NASCAR Sprint Cup Series
         === Jarrett, Petty among new inductees into the NASCAR HOF ===
 Charlotte,  NC (Sports  Network)  -  Former Sprint  Cup  Series champion  Dale
 Jarrett  and legendary  engine builder Maurice Petty were among those selected
 in the 2014 class of inductees for the NASCAR Hall of Fame.
 Drivers  Tim  Flock,  also  a  former Cup  champion,  Jack  Ingram  and  Glenn
 "Fireball"  Roberts  will join  Jarrett and  Petty in  the NASCAR HofF's fifth
 The  hall's  54-member voting panel  met on Wednesday  in Charlotte to vote on
 next  year's induction class. A national fan vote made up the panel's 55th and
 final  ballot.  NASCAR  Chairman  and  CEO  Brian  France  announced  the  new
 inductees. The 2014 Induction Day at the NASCAR HofF is scheduled for Jan. 29.
 Flock garnered 76 percent of the vote, followed by Petty (67 percent), Jarrett
 (56),  Ingram  (53) and  Roberts (51). The  inductees came from  a group of 25
 nominees.  Jarrett  and Petty were added  to that list of nominations on April
 The next top vote getters were Jerry Cook, Joe Weatherly and Wendell Scott.
 Results  for  the fan vote  conducted through were (in alphabetical
 order): Richard Childress, Rick Hendrick, Jarrett, Benny Parsons and Roberts.
 "This  is always one  of the most interesting days of the year for me," France
 said  during his  opening remarks  when  announcing the  five inductees.  "I'm
 privileged  to be a  part of the voting panel. Like every year, the list of 25
 nominees, all in my view, one day will be in the (NASCAR) Hall of Fame."
 Jarrett is the 1999 Cup champion, a three-time Daytona 500 winner and two-time
 winner of the Brickyard 400 at Indianapolis Motor Speedway. His 32 career wins
 rank  him 21st  on the series' all-time race winners list. He currently serves
 as a commentator for ESPN and ABC's coverage of NASCAR. Jarrett's father, Ned,
 is  a  two-time champion in NASCAR's  premier series and was inducted into the
 Hall  of  Fame in 2011.  They become the third  father-son duo selected to the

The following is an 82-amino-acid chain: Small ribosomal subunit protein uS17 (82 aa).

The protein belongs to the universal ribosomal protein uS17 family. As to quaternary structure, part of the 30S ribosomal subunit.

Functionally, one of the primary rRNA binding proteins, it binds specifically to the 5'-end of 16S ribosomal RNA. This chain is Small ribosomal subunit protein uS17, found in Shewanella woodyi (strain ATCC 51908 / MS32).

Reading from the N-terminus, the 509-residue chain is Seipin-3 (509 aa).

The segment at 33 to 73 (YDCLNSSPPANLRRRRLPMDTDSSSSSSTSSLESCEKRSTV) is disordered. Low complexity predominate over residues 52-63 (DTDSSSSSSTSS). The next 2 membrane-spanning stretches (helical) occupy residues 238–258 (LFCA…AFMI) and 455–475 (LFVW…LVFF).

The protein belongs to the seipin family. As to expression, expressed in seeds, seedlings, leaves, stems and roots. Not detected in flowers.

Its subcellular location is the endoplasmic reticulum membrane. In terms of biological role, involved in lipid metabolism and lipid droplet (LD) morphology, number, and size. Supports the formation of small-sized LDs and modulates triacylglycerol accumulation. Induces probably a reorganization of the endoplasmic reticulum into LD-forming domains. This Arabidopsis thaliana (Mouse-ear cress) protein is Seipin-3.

NASCAR  HofF,  following Bill France  Sr. and Bill France  Jr., as well as Lee
 Petty and Richard Petty.
 "I  am very  much surprised  that  this happened  on the  first ballot,"  Dale
 Jarrett  said. "Once  I saw  that I  was  on the  (nominee) list,  I was  very
 appreciative  of  that. I figured  that in  a few years  down the road that it
 would  probably  happen. But  I really came  here with no  idea. I just didn't
 think that."
 Maurice  Petty, the  chief engine  builder at  Petty Enterprises,  becomes the
 fourth member of the famed family in NASCAR to be chosen for membership in the
 hall.  His cousin,  Dale Inman, became the  first crew chief to be inducted in
 2012. Richard Petty was inducted in the inaugural class in 2010, and Lee Petty
 was  enshrined the  following year.  Maurice  gave Richard  the horsepower  he
 needed  to claim seven Cup championships and win a record 200 races, including
 seven in the Daytona 500.
 "The  hair on the back of my neck just stood up; it really did," Maurice Petty
 jokingly  said  of his  reaction to  being inducted in  the NASCAR HofF. "It's
 great. Golly, it's great. That's all I can say. I thank the Lord for it."
 Flock  was one of  the first dominant drivers in NASCAR. He won two Cup titles
 and  recorded 39  race victories during his career. Flock's first championship
 came in 1952. When he claimed his second title in 1955, his 18 race wins stood
 as  a  single-season victory record  until Richard  Petty surpassed it with 27
 wins in 1967. Flock died in 1998 at the age of 73.
 Before the inception of the NASCAR Busch Series in 1982, which is now known as
 the  Nationwide  Series,  Ingram  won three  consecutive  championships,  from
 1972-74,  in  its precursor -- the  Late Model Sportsman Division. He captured
 the  inaugural Busch title in '82 and again in '85. All but two of Ingram's 31
 career wins in the series came on short tracks.
 "It's  just  a great, great thing  to happen to  somebody that put a life into
 short-track  racing on Friday nights and Saturday nights," Ingram said. "To be
 recognized for what you've accomplished is a good feeling."
 Roberts,  who got  his  legendary nickname,  "Fireball," from  his  days as  a
 pitcher  in  high school,  is arguably  the first  superstar in NASCAR. During
 Roberts'  career,  he  won  seven races  at  Daytona  International  Speedway,
 starting with the Firecracker 250 in the summer of 1959, the year the speedway
 opened.  His lone  Daytona 500 victory came  in 1962. He also won the Southern
 500  at  Darlington Raceway  in 1958  and '63.  Roberts died  39 days after an
 accident during the 1964 World 600 at Charlotte Motor Speedway.
 05/22 22:33:58 ET